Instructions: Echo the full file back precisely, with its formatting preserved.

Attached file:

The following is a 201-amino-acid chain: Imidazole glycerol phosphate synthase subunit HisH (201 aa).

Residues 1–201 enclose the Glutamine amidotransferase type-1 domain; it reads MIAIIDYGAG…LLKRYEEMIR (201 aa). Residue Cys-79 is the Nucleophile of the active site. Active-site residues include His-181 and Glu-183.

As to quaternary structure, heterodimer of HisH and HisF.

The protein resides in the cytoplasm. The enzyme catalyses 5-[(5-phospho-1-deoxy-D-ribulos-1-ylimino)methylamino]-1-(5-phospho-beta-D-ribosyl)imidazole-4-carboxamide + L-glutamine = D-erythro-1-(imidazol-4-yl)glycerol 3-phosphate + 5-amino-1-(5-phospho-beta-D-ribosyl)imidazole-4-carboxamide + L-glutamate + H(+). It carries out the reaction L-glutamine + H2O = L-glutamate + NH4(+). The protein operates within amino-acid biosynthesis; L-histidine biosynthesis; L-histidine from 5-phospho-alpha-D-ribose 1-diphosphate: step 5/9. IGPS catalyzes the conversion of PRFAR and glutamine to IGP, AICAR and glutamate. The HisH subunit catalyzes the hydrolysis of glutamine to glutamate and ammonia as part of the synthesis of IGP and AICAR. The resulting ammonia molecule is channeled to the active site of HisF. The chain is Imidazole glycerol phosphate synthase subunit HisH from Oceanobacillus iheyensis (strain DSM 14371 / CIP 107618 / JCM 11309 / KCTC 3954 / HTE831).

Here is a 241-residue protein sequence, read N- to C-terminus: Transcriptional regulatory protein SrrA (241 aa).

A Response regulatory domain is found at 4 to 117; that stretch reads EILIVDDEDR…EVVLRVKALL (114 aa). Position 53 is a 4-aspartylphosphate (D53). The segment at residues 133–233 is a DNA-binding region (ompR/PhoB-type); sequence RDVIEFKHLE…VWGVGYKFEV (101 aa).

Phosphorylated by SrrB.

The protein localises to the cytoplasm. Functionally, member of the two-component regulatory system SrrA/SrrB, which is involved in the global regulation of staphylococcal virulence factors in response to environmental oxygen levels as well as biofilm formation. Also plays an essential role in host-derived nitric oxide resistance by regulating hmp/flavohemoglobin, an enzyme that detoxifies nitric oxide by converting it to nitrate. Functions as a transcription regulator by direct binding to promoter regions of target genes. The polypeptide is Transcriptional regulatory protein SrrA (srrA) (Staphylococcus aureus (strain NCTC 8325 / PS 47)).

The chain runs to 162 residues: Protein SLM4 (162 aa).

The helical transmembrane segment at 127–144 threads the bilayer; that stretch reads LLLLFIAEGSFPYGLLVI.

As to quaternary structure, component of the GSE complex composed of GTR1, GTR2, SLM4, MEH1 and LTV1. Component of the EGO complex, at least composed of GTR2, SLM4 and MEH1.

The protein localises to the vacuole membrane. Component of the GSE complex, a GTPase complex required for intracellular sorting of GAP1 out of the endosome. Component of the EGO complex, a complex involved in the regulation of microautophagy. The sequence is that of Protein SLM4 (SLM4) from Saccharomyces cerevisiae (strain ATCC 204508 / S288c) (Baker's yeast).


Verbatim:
The following is a 201-amino-acid chain: Imidazole glycerol phosphate synthase subunit HisH (201 aa).

Residues 1–201 enclose the Glutamine amidotransferase type-1 domain; it reads MIAIIDYGAG…LLKRYEEMIR (201 aa). Residue Cys-79 is the Nucleophile of the active site. Active-site residues include His-181 and Glu-183.

As to quaternary structure, heterodimer of HisH and HisF.

The protein resides in the cytoplasm. The enzyme catalyses 5-[(5-phospho-1-deoxy-D-ribulos-1-ylimino)methylamino]-1-(5-phospho-beta-D-ribosyl)imidazole-4-carboxamide + L-glutamine = D-erythro-1-(imidazol-4-yl)glycerol 3-phosphate + 5-amino-1-(5-phospho-beta-D-ribosyl)imidazole-4-carboxamide + L-glutamate + H(+). It carries out the reaction L-glutamine + H2O = L-glutamate + NH4(+). The protein operates within amino-acid biosynthesis; L-histidine biosynthesis; L-histidine from 5-phospho-alpha-D-ribose 1-diphosphate: step 5/9. IGPS catalyzes the conversion of PRFAR and glutamine to IGP, AICAR and glutamate. The HisH subunit catalyzes the hydrolysis of glutamine to glutamate and ammonia as part of the synthesis of IGP and AICAR. The resulting ammonia molecule is channeled to the active site of HisF. The chain is Imidazole glycerol phosphate synthase subunit HisH from Oceanobacillus iheyensis (strain DSM 14371 / CIP 107618 / JCM 11309 / KCTC 3954 / HTE831).

Here is a 241-residue protein sequence, read N- to C-terminus: Transcriptional regulatory protein SrrA (241 aa).

A Response regulatory domain is found at 4 to 117; that stretch reads EILIVDDEDR…EVVLRVKALL (114 aa). Position 53 is a 4-aspartylphosphate (D53). The segment at residues 133–233 is a DNA-binding region (ompR/PhoB-type); sequence RDVIEFKHLE…VWGVGYKFEV (101 aa).

Phosphorylated by SrrB.

The protein localises to the cytoplasm. Functionally, member of the two-component regulatory system SrrA/SrrB, which is involved in the global regulation of staphylococcal virulence factors in response to environmental oxygen levels as well as biofilm formation. Also plays an essential role in host-derived nitric oxide resistance by regulating hmp/flavohemoglobin, an enzyme that detoxifies nitric oxide by converting it to nitrate. Functions as a transcription regulator by direct binding to promoter regions of target genes. The polypeptide is Transcriptional regulatory protein SrrA (srrA) (Staphylococcus aureus (strain NCTC 8325 / PS 47)).

The chain runs to 162 residues: Protein SLM4 (162 aa).

The helical transmembrane segment at 127–144 threads the bilayer; that stretch reads LLLLFIAEGSFPYGLLVI.

As to quaternary structure, component of the GSE complex composed of GTR1, GTR2, SLM4, MEH1 and LTV1. Component of the EGO complex, at least composed of GTR2, SLM4 and MEH1.

The protein localises to the vacuole membrane. Component of the GSE complex, a GTPase complex required for intracellular sorting of GAP1 out of the endosome. Component of the EGO complex, a complex involved in the regulation of microautophagy. The sequence is that of Protein SLM4 (SLM4) from Saccharomyces cerevisiae (strain ATCC 204508 / S288c) (Baker's yeast).